I started out thinking of the phrase "I'll believe it when I see it with my own eyes." Or not necessarily that phrase in an of itself, but the idea that truth only exists if we can see it, or hear it, or taste it, or whatever, for ourselves. We rely on our perceptions to draw conclusions and accumulate knowledge.

But our perceptions can't necessarily tell us the whole truth, cause there are things outside those perceptions that exist, but we can't perceive of them with the raw equipment we have. For example, 300 years ago there were no microscopes, and people could not see viruses or bacteria. It wasn't until we found a way to expand our vision into the very very small via microscopes that we were able to find out that microorganisms exist.

There are thousands of examples of bits of knoweldge that we didn't know about because we did not have the ability to bring the data into the focus of our senses, to perceive it and learn about it. We had to keep pushing on the "too small to see" or "too quiet to hear", and so on, boundaries before these things came into focus. Therefore it follows that if there were things that were beyond the extremes of our senses then, there are STILL things out there that we still haven't been able to observe.

At this point in my thinking, the onion peeled back. If there are things beyond the extremes of our perception that we have only just discovered, and there are still things out there beyond those extremes, then perhaps it follows that there are also forms of perception we have not yet discovered. Perhaps there are more than five senses, but we just don't understand what they are because they are not as observable to us as the original five. Perhaps there is reality out there that we'll never be able to understand because we don't have senses that will be able to find it, and we have no way to build machines that will open up those doors of perception to us.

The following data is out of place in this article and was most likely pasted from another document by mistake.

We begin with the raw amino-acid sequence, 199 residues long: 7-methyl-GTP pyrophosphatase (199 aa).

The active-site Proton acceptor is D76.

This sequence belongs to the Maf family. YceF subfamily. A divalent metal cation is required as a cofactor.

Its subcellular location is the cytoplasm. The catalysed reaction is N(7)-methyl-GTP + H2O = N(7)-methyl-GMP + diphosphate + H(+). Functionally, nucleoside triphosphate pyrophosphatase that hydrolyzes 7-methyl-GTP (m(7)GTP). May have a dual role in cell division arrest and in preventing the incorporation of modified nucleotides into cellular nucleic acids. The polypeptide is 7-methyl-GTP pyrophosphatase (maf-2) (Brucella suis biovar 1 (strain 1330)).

Layers, layers of perception and reality. I know it all sounds really stupid. I'm reading this over and thinking "ack, you're not going to POST this, are you? How embarrassing." But this is exactly the way that nitrous makes you think.

After musing about all this for a bit, my mind began to fold back in to the present. In order to come up with this concept of inifnite knowledge contained in infinite perceptive forms, I had to be under the influence of a substance that makes my mind think in different ways -- that *changes my perception.*

Perhaps, unlike according to common knowledge, drugs don't *distort* reality, or pervert perception. Perhaps they are gateways into different forms of perception that we don't yet understand. Perhaps its only drug users who are looking at the future, at the alternate paradigms, at the different ways of seeing things that "normal" people may not find for hundred of years or not ever at all.

And if you follow that theory, isn't it sad that drug users are persecuted, teased, frowned at, and treated as criminals for not being "normal," for using drugs to "escape from reality." Maybe we're not escaping. Can you really escape from a reality if you don't understand what that reality is?

Five hundred, a thousand, some number of years from now, maybe people will say "isn't it funny how the people of the millenium frowned on drug use" the same way that we say "isn't it funny how people in 1600 thought the earth was flat."


Thats as far as I got on this train of through, or as far as I got that I can remember. Things get pretty strange the further down in the onion you go while under nitrous.

Perhaps others can take this reasoning and think about it while under the influence of nitrous or acid or whatever. Maybe you can come up with other layers that I can't found yet. By all means, let me know when you do.

Or perhaps you can all sit there and laugh and poke holes in my theory. Thats OK, too. :)

Laura Lemay
writer of trifles in shadows and blood